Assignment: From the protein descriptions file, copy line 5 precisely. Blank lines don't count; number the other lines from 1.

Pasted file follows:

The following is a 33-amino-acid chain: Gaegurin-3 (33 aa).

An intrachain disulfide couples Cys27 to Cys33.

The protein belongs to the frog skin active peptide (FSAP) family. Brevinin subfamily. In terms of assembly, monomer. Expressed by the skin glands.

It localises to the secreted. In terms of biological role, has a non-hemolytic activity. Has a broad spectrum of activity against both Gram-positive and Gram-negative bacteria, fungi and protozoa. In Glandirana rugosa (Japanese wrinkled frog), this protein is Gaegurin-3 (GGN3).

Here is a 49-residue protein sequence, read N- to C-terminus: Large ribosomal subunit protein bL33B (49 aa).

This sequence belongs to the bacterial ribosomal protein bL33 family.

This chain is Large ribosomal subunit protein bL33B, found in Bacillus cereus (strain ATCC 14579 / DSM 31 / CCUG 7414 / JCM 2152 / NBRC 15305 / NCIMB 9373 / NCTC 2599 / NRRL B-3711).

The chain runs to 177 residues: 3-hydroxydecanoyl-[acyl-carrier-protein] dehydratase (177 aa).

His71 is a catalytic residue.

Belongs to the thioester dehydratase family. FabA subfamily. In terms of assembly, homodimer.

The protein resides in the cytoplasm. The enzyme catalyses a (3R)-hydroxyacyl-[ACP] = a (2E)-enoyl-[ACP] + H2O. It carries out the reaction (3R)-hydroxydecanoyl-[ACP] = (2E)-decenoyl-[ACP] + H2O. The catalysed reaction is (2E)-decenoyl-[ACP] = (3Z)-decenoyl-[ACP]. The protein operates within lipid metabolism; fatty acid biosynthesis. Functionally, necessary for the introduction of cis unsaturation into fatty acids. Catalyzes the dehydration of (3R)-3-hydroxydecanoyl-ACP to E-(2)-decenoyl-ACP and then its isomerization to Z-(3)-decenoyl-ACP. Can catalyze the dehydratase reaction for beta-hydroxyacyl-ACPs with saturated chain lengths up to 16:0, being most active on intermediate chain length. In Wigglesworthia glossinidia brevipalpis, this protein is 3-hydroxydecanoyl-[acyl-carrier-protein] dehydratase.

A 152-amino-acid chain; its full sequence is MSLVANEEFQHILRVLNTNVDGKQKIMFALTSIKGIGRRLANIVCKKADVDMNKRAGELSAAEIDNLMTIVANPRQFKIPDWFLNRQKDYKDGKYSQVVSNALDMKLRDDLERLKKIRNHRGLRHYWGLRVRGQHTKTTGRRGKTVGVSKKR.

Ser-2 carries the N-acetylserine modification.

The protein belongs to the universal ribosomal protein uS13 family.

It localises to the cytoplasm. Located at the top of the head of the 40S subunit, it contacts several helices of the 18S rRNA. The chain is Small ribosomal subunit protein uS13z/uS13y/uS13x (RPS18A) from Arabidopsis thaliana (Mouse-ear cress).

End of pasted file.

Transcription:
Here is a 49-residue protein sequence, read N- to C-terminus: Large ribosomal subunit protein bL33B (49 aa).